Tuesday, June 27, 2017

Makers and Takers: Homelessness Revisited

(Status update: On Friday morning, after which I went online but didn't post anything here, I earned $19; once again a light misty rain just wouldn't stop until everyone had left the Friday Market, and all I dared to display were bottled drinks, and of the very few shoppers who came out most weren't even thirsty. After buying groceries for the weekend and bottled drinks for the next market day, I had very little pocket change left. On Sunday, once again my market buddy didn't want to go up to Wise County. My income so far this week has been $8, which brings this blog post to you from an unhappy, grudging local lurker who says you should pay some of the cost of maintaining this blog already. If you were living in the United States during the past year and your income was above US$12,000 for the past year, you need to support this blog.

https://www.patreon.com/user?u=4923804 .)

Someone at a members-only forum posted something about the reported impending crisis of homelessness in the United States.

Here's what this web site had to say about homelessness a few months ago:


Has not changed. So, here's what I posted on the forum:

One thought that may cheer you is that homelessness is being misrepresented by greedy agencies and motel owners.

A large portion of the homeless population in the U.S. became mentally ill after using certain overprescribed medications in the 1950s, and remained incurable for life. That generation is disappearing.

There will always be people who lose their homes due to fires and other disasters, everywhere. That's a problem, but not an overwhelmingly big one.

In some places, there are people who lose their homes because rent rates are higher than retirement, disability, or unemployment pensions can be stretched to cover. I worked with Mitch Snyder, who used to try to present that as the main cause of homelessness, and believe he sincerely thought it was--he was passionately sincere, but not the sharpest knife in the drawer. It did happen, and still does happen, that people who have low-paid jobs or have just lost their jobs can't afford decent homes in the places where they used to work or may still be working. As Marge Piercy illustrated with a composite fictional character in The Longings of Women, these people are competent and resourceful and often find ways to make it hard to tell that they are homeless. They want to believe their homelessness is temporary, like that of the Holy Family in Bethlehem, and in many cases it is. This type of homelessness is not an overwhelming burden to government agencies either, except when people who've refused to plan for life with disabilities become unable to work and have to seek help...and some of them won't consider it as long as they can stand up, even if they have relatives who are willing, and planning, to offer them homes.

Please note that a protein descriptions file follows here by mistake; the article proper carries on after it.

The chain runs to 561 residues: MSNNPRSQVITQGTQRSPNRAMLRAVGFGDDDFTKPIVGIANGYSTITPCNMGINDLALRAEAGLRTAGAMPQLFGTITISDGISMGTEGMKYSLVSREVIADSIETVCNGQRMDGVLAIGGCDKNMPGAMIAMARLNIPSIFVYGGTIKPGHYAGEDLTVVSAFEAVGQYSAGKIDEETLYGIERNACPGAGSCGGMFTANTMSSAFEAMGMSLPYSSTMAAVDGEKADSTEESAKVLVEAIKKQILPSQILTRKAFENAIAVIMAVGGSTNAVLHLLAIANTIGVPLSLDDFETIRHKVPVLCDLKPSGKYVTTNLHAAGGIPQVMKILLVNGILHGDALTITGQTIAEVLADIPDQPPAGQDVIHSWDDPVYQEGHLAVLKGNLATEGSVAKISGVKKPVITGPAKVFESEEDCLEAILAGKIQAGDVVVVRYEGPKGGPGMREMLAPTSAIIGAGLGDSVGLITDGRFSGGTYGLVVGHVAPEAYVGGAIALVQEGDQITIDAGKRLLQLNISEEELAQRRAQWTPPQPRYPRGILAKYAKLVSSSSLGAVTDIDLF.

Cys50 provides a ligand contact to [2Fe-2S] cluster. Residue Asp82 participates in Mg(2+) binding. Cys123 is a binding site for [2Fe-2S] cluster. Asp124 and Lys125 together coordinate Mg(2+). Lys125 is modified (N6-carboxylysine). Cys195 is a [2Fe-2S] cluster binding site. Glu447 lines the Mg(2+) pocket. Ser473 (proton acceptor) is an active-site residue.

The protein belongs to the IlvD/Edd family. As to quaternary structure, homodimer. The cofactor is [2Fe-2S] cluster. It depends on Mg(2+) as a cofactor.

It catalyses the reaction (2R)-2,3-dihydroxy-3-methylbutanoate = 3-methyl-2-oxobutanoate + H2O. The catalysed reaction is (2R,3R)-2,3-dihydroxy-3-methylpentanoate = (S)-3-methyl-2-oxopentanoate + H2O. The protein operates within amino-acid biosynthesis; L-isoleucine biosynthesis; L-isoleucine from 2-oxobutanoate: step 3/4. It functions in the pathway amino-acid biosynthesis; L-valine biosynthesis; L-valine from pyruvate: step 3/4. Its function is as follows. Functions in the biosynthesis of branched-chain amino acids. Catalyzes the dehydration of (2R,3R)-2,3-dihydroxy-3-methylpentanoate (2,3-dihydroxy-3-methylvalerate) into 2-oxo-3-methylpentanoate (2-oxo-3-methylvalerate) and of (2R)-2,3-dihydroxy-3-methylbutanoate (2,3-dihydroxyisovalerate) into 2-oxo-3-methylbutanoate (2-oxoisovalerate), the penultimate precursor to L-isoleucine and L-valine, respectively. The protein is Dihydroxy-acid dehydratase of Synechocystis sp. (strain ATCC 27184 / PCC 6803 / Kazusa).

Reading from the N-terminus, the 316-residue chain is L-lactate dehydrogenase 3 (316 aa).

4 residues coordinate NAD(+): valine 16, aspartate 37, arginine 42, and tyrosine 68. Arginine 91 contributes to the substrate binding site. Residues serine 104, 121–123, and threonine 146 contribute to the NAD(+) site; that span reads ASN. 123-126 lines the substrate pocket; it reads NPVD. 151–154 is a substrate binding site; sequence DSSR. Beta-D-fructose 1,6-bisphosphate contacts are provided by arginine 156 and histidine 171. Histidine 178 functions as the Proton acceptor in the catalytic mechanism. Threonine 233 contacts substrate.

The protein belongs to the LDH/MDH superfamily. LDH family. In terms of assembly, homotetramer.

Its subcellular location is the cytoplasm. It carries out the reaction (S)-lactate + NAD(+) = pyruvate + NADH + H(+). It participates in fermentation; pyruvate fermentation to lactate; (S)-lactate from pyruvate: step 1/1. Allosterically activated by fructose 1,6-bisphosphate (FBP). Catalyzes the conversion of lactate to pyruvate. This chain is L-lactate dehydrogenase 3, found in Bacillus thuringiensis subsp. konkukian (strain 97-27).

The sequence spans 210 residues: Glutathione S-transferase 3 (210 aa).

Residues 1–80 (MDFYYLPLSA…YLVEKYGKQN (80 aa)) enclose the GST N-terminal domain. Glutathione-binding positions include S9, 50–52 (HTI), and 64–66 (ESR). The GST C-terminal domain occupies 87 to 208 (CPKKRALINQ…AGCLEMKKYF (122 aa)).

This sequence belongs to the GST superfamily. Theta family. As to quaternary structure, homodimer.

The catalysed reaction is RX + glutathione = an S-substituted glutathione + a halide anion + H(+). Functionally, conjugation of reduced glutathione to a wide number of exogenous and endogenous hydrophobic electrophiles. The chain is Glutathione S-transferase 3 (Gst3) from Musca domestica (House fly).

But greedheads are encouraging welfare recipients to whine for "more low-income housing now" when these people actually have homes, but they claim their homes are "substandard"--by which may be meant perfectly livable, but older, oldfashioned, hard to heat, too small for a young family, too big for a geriatric patient, etc.

As long as things like leaks, broken windows, and (horrors!) wallpaper on the walls, are being used to define people as "homeless, in need of more subsidized apartment buildings" rather than "low-income and/or unskilled, in need of basic home maintenance work," I can't worry too much about "homelessness."

Though some individuals really are still homeless, and, for those who know where they are and why they're homeless, they really are a problem...or have a problem, or problems.

Well, I own a home. That's been the main source of worldly happiness in my life as a widow: a home of my own where I can be alone with the cats and work on potentially profitable projects in peace. I don't leave my home, or invite people to see it, or disclose where it is, without a very, very, very good reason.